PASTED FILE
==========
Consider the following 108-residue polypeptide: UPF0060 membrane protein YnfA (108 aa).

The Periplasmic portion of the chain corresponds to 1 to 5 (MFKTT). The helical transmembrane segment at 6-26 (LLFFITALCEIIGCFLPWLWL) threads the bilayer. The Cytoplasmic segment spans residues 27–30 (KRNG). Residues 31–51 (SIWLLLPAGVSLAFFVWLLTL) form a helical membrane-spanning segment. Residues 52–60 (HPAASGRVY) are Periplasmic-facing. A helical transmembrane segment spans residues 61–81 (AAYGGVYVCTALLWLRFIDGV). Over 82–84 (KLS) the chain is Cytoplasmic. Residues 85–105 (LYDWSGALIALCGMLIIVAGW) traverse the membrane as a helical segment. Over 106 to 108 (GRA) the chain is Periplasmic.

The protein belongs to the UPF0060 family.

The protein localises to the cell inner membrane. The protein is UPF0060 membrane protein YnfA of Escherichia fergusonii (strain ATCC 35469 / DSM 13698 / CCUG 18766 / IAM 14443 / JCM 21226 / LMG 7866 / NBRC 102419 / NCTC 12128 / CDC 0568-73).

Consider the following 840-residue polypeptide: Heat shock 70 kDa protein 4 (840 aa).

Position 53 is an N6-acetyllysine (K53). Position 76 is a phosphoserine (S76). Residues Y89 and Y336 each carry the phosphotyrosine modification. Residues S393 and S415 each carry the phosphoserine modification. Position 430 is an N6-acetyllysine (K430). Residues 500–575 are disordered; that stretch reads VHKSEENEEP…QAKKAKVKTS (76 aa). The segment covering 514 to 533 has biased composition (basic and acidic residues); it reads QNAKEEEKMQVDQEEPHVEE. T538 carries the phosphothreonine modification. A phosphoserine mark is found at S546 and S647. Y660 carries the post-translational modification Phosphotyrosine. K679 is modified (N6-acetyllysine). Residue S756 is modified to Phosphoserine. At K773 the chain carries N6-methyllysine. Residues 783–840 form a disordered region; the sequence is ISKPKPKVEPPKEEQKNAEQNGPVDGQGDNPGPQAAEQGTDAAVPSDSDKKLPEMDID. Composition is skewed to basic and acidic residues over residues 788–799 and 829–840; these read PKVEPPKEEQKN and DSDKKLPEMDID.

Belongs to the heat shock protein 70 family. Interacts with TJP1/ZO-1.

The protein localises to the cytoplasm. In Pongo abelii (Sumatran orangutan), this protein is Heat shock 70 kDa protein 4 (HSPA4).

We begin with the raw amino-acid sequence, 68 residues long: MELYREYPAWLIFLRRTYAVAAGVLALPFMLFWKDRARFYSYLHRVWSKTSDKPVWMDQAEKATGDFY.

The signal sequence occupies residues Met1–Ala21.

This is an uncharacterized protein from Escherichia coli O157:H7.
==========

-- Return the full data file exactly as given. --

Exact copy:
Consider the following 108-residue polypeptide: UPF0060 membrane protein YnfA (108 aa).

The Periplasmic portion of the chain corresponds to 1 to 5 (MFKTT). The helical transmembrane segment at 6-26 (LLFFITALCEIIGCFLPWLWL) threads the bilayer. The Cytoplasmic segment spans residues 27–30 (KRNG). Residues 31–51 (SIWLLLPAGVSLAFFVWLLTL) form a helical membrane-spanning segment. Residues 52–60 (HPAASGRVY) are Periplasmic-facing. A helical transmembrane segment spans residues 61–81 (AAYGGVYVCTALLWLRFIDGV). Over 82–84 (KLS) the chain is Cytoplasmic. Residues 85–105 (LYDWSGALIALCGMLIIVAGW) traverse the membrane as a helical segment. Over 106 to 108 (GRA) the chain is Periplasmic.

The protein belongs to the UPF0060 family.

The protein localises to the cell inner membrane. The protein is UPF0060 membrane protein YnfA of Escherichia fergusonii (strain ATCC 35469 / DSM 13698 / CCUG 18766 / IAM 14443 / JCM 21226 / LMG 7866 / NBRC 102419 / NCTC 12128 / CDC 0568-73).

Consider the following 840-residue polypeptide: Heat shock 70 kDa protein 4 (840 aa).

Position 53 is an N6-acetyllysine (K53). Position 76 is a phosphoserine (S76). Residues Y89 and Y336 each carry the phosphotyrosine modification. Residues S393 and S415 each carry the phosphoserine modification. Position 430 is an N6-acetyllysine (K430). Residues 500–575 are disordered; that stretch reads VHKSEENEEP…QAKKAKVKTS (76 aa). The segment covering 514 to 533 has biased composition (basic and acidic residues); it reads QNAKEEEKMQVDQEEPHVEE. T538 carries the phosphothreonine modification. A phosphoserine mark is found at S546 and S647. Y660 carries the post-translational modification Phosphotyrosine. K679 is modified (N6-acetyllysine). Residue S756 is modified to Phosphoserine. At K773 the chain carries N6-methyllysine. Residues 783–840 form a disordered region; the sequence is ISKPKPKVEPPKEEQKNAEQNGPVDGQGDNPGPQAAEQGTDAAVPSDSDKKLPEMDID. Composition is skewed to basic and acidic residues over residues 788–799 and 829–840; these read PKVEPPKEEQKN and DSDKKLPEMDID.

Belongs to the heat shock protein 70 family. Interacts with TJP1/ZO-1.

The protein localises to the cytoplasm. In Pongo abelii (Sumatran orangutan), this protein is Heat shock 70 kDa protein 4 (HSPA4).

We begin with the raw amino-acid sequence, 68 residues long: MELYREYPAWLIFLRRTYAVAAGVLALPFMLFWKDRARFYSYLHRVWSKTSDKPVWMDQAEKATGDFY.

The signal sequence occupies residues Met1–Ala21.

This is an uncharacterized protein from Escherichia coli O157:H7.